Mini Split Heating Efficiency vs Outside Temp??


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Old 10-07-12, 09:08 AM
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Question Mini Split Heating Efficiency vs Outside Temp??

I have rental duplex that is currently baseboard electric. I am trying to determine if converting to mini split heat pumps would significantly improve heating efficiency. I know efficiency drops with lower outside temps, but could not find anything quickly on the internet that shows at what temp would resistance heating have to take over from the heat pump. If I made this change, would I be well advised to leave the baseboard heaters as backup?
 
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Old 10-07-12, 01:08 PM
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I would leave the baseboard as a back up source of heat. Mini splits are very efficient even at or below 0F. The higher the seer and HSPF rating the more efficient the unit. I would absolutely choose mini splits over baseboard heat if I was having to pay the electric bill.
 
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Old 10-08-12, 05:31 PM
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Still Looking for More Info

Thanks for your reply. I spoke with a local contractor today and he said the efficiency of heat pumps plummets below 42 degrees. Apparently, Mitsubishi is using some method to capture compressor heat at low temps to improve efficiency. I am just trying to find some real numbers to compare. Resistance is simple: 1 KWH = 3415 Btu. With a mini split operating at 20 degrees, how many KWH do I burn to get equivalent Btu's.

I am not paying the electric bills, but am willing to upgrade the property if there is some real gain.
 
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Old 10-09-12, 07:54 AM
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I am confused. What comparison tool?

Dehumidifying is not a particular issue in our climate. Average outside temp ranges from about 29 to 35 in the 4 coldest heating months. One real plus from a mini split system would be vastly improved cooling costs vs the current 18,000 Btu window A/C. I just can't get my brain around whether spending $4k/unit would really improve the heating costs. Most of the glowing stuff on the internet on mini splits seems to be from milder winter climates than the front range of Colorado.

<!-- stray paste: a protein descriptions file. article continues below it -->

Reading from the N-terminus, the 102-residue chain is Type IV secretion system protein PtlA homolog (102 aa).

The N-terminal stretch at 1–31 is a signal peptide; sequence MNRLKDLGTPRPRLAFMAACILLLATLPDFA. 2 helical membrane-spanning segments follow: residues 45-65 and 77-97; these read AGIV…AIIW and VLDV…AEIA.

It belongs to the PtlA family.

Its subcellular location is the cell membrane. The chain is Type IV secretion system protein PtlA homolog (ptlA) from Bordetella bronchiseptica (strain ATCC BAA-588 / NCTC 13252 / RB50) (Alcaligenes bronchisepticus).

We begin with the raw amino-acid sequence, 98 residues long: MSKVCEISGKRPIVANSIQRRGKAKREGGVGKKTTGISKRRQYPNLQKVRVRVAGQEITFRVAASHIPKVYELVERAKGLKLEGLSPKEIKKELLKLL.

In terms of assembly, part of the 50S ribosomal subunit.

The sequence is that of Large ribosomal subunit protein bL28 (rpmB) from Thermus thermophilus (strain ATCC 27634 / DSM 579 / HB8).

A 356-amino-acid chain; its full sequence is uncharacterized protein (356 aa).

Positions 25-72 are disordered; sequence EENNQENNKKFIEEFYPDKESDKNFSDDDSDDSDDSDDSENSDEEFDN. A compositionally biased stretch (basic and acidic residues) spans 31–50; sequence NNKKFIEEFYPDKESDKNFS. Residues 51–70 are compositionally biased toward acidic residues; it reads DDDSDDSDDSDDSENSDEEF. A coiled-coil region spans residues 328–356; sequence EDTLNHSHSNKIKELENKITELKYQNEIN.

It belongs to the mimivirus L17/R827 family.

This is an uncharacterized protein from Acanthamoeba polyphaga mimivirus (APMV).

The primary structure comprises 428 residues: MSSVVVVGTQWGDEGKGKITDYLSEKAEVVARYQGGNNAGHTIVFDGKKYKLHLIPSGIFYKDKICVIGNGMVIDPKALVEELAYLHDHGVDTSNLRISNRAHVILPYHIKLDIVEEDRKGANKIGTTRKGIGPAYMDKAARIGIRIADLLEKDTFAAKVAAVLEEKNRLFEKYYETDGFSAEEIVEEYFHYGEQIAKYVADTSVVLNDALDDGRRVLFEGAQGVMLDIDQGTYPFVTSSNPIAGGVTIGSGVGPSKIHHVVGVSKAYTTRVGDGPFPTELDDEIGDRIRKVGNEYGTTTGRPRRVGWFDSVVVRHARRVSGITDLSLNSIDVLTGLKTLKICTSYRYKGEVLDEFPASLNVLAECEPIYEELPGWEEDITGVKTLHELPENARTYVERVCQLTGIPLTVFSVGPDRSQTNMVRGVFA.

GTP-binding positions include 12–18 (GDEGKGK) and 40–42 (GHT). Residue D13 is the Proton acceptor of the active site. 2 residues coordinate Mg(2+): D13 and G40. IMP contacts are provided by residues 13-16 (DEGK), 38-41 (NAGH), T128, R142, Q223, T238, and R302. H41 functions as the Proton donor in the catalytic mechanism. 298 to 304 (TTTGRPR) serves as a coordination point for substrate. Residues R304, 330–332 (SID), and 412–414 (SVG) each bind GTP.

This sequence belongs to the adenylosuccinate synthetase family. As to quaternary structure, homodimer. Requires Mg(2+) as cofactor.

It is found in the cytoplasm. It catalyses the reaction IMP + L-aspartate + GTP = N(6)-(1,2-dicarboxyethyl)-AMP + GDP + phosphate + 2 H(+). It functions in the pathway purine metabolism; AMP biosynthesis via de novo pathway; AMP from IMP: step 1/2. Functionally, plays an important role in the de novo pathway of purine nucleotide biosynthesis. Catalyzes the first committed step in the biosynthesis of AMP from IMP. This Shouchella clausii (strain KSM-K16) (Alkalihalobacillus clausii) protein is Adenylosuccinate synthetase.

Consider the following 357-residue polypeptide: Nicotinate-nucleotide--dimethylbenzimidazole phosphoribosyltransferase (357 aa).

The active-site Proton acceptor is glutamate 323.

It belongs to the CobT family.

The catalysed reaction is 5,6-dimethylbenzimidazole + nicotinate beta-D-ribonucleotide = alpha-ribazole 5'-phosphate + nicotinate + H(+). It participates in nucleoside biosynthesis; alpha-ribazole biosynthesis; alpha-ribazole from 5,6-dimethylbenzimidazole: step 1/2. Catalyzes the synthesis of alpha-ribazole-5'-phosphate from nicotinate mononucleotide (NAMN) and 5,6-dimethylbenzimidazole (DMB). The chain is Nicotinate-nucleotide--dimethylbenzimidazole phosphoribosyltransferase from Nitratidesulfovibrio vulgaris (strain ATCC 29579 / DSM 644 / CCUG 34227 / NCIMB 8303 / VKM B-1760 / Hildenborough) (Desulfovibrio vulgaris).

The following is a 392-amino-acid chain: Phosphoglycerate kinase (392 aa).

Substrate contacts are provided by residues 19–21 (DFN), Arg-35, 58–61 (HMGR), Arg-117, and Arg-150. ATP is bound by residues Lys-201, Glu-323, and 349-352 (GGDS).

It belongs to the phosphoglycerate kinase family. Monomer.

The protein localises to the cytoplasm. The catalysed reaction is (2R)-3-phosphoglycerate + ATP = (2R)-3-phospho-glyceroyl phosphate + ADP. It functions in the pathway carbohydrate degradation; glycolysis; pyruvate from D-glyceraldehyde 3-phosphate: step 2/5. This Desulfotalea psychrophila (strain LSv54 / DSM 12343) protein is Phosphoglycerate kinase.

Thanks for you help so far.
 
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Old 10-09-12, 09:05 AM
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Forgot to add the link. sorry! Will add it when I get home tonight.
 
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Old 10-09-12, 09:07 AM
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I live in north Indiana. We use them all the time and our lowest temps are -5F.
 
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Old 10-09-12, 10:12 AM
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If they are effective in N. Indiana, that sound encouraging. Our climate is probably more variable than yours. The coldest I can remember in 45 yrs in Boulder is -27. Having said that we usually have a few golfing days even in the coldest months. Average lows in Dec, Jan, Feb range from 15 to 22, so that is what you have to heat in the morning warm up cycle. I understand that when we have record low temps, the heat pump would not be effective, but am concerned with avg performance over time. I should have never built this in 1977 when no new gas taps were available. Now the country is awash in gas, but there is no service on my street.
 
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Old 10-09-12, 05:11 PM
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Old 10-10-12, 11:02 AM
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For a mini-split to work well in a cold climate, it must have a variable capacity compressor which can ramp up in cold weather. The capacity of traditional single speed systems drops off significantly as the outdoor temp declines.

Check the spec sheets of the unit you'd like to purchase carefully. Some spec sheets may have a capacity/outdoor temperature chart.
 
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Old 10-22-12, 10:41 AM
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Thanks Mug

I have been out of town, but am back and ready to pursue. These data seem hard to find on the internet, so I'll contact manufacturers, probably LG or Mitsubishi.
 
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Old 10-22-12, 11:54 AM
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I don't recommend LG ... I have had bad luck with them annd their tech support. Just my 2 cents.
 
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Old 03-15-13, 08:36 AM
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Update?

I know this thread is old, but I'm curious if Handyman663 or anyone else has found additional info/experience with using mini-splits for heating in cold weather.

I'm based in NJ and looking to use a mini-split multi-zone system as the primary source of heat. I know multi-zones loose efficiency at colder temps but its hard to decipher exactly how much and if the potential loss in BTUs will still be enough to heat the house.

Does anyone have any real-world experience on how multi-zone systems perform with winter temperatures in the teens?

Thanks, Jason
 
 

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